You might want to enforce Windows XP auto logon when you are the only person that uses your Windows XP computer.If you use this little trick, you won’t have to enter your username / password combination each time you power-on your computer. It’s a huge time-saver.
Most people power-on their computer and then start doing something else, allowing their computer the time to start up. The net effect is that the computer starts up to the moment when you need to enter your logon credentials and then …
So you’re busy with whatever it is that you are doing allowing your computer to start up. After some time you guess that your computer has gone through it’s start up phase and is ready for you. You go over there, enter your credentials and then …
… you wait.
That’s because the computer needs some more time to load your user environment.
Ugh, not very efficient.
Try this :
- Click the Start button and select “Run”
- In the “open” box, type regedit and click ok
- Navigate to the HKEY_LOCAL_MACHINE\SOFTWARE\Microsoft\WindowsNT\CurrentVersion\Winlogon key
- Check the presence of the string value “DefaultPassword” (it shouldn’t be there)
- Click “edit” in the registry editor menu and select “New”, then select “string value”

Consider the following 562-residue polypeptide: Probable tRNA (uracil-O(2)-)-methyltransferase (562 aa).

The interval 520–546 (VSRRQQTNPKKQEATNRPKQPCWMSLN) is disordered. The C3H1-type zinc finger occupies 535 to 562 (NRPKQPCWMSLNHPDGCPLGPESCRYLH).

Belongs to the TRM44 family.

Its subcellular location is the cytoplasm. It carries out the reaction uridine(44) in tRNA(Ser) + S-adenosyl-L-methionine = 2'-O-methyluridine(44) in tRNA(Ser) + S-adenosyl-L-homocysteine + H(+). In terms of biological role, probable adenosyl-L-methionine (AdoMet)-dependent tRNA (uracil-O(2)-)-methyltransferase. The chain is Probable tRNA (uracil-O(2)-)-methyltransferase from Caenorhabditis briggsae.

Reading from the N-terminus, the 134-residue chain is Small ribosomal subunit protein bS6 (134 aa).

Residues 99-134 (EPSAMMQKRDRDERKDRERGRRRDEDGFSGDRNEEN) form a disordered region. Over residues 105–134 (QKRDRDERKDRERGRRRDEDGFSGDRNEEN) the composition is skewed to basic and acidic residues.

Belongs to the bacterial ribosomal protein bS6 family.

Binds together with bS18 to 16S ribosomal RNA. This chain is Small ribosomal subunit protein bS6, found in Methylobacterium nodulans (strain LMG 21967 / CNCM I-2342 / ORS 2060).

- In the box that says “New Value #1”, type “DefaultPassword” (without the quotes, case sensitive)
- Double-click this new “DefaultPassword” entry and enter the password for the user account that you want to log on automatically
- Click ok
- Check the existence of the string “DefaultUserName” – it should be there and contain the user account for which you want the windows xp auto logon
- Check the existence of the “DefaultDomainName” string
- Double-click the “AutoAdminLogon” and change its value to 1, then click ok
- Close the registry editor
You have now set up your computer to use the Windows XP auto logon. This has a few implications :
- It means that your computer will automatically log on with the account that is specified in the registry. If you ever want to log on with another user account, hold down the shift key as you log off. You can also set the value of “AutoAdminLogon” back to 0 in the registry of course
- Your password is stored in plain text in the registry. If your computer is part of a network, it can be seen by someone with the authority to view a remote registry. If you’re worried about security, it might be better not to implement this tip.